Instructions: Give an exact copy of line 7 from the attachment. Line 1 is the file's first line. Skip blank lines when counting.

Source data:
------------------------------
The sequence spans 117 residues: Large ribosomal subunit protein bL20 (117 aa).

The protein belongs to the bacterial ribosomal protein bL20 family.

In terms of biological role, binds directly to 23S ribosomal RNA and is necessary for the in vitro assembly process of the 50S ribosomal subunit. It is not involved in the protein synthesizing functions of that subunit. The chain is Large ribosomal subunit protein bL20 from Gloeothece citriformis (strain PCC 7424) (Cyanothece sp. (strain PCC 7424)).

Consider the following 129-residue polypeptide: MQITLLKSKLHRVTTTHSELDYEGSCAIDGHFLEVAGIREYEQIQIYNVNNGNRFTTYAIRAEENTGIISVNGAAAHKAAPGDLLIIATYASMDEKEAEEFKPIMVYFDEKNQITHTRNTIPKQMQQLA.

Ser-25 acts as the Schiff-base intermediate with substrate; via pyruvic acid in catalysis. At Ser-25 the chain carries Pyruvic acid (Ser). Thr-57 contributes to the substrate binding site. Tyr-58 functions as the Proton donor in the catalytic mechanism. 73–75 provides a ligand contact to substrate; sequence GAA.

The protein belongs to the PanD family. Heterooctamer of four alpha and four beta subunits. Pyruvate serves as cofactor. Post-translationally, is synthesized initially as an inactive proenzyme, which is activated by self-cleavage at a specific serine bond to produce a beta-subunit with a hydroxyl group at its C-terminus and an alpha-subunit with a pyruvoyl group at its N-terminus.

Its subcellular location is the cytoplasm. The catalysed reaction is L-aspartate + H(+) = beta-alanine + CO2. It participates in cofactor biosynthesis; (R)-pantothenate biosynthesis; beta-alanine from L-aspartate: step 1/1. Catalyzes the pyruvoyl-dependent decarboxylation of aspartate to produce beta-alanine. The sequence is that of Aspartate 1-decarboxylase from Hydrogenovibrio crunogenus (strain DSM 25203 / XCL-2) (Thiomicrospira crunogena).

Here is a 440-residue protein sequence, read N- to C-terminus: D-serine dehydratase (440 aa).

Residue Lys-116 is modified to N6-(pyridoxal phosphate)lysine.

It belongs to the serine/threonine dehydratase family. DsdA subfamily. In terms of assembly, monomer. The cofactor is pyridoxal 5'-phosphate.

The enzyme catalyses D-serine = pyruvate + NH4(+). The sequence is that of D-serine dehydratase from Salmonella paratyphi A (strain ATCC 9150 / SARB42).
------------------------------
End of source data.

Its subcellular location is the cytoplasm. The catalysed reaction is L-aspartate + H(+) = beta-alanine + CO2. It participates in cofactor biosynthesis; (R)-pantothenate biosynthesis; beta-alanine from L-aspartate: step 1/1. Catalyzes the pyruvoyl-dependent decarboxylation of aspartate to produce beta-alanine. The sequence is that of Aspartate 1-decarboxylase from Hydrogenovibrio crunogenus (strain DSM 25203 / XCL-2) (Thiomicrospira crunogena).